KUALA LUMPUR, Dec 31 — Cultural differences and the way things work in Malaysia are among the factors involved in the decision by the United States Customs and Border Protection (CBP) to detain any palm oil and products manufactured by two local palm oil companies and their subsidiaries or affiliates over allegations of forced labour.
Malaysian Palm Oil Board (MPOB) director-general Ahmad Parveez Ghulam Kadir said forced labour defined by the United States was probably different from Malaysia which subsequently led to the misunderstanding and subsequent ban on oil palm products.
As Ahmad explained, he said the practice of children helping their parents has been commonplace in Malaysian palm oil plantations for a very long time.
“Every time, when there is a school holiday, this is a common practice in Felda and small plantations.
“However, there are articles published previously on labour issues within the palm oil industry in Indonesia and Malaysia where children were supposed to be in school to improve their family’s circumstances yet remained in plantations.
“We must understand that there are certain quarters who sought to use this issue as their propaganda. If possible, we should avoid such matters from persisting since related NGOs could take advantage of the situation and claim the use of child labour,” he was quoted as saying by Astro Awani.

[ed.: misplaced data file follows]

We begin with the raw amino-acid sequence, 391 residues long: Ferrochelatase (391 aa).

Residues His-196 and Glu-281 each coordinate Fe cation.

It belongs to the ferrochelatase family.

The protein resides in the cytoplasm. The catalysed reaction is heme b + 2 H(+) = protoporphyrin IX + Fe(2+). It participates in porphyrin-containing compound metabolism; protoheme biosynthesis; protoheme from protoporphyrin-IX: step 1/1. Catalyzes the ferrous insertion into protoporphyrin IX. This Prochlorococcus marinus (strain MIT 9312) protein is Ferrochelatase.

In July, a Hong Kong-based anti-trafficking NGO called Liberty Shared had petitioned against Malaysian palm oil giant Sime Darby Plantation Bhd due to alleged child and forced labour.
Yesterday, the CBP said a withhold release order was issued based on information that Sime Darby Plantation has 11 of the marks of forced labour designated by the International Labour Organisation.
Last year, the CBP had already issued a separate order against another Malaysian palm oil giant, FGV Holdings Bhd, following claims of child and forced labour, following two petitions — by the Grant & Eisenhofer ESG Institute, and International Labor Rights Forum, Rainforest Action Network and SumOfUs.
However, Ahamd said the ban should not be taken lightly and must be resolved as soon as possible.
“Even though the United States (as an oil palm importer) is ranked 15th, it is crucial for us to maintain our foothold in the global marketplace because such a small matter could grow worse,” he said.
He also expressed confidence that Sime Darby will take the necessary steps to regain trust in their products.
“Many seem to misunderstand the labour issue because what we are doing is in line with our needs. But in the US, they have their own labour laws where their definition of forced labour is different from ours.
“Maybe some of our actions which we considered normal and exclude involvement of forced labour are to them a kind of forced labour,” Ahmad added.
The US is one of the largest importers of Malaysian palm oil products. In 2019, exports of Malaysian palm oil products to the US were worth RM3.1 billion (1.1 million tonnes).
The American Tariff Act of 1930 prohibits entry of goods that arrive at US ports if there is reason to believe they contain materials made with forced labour.
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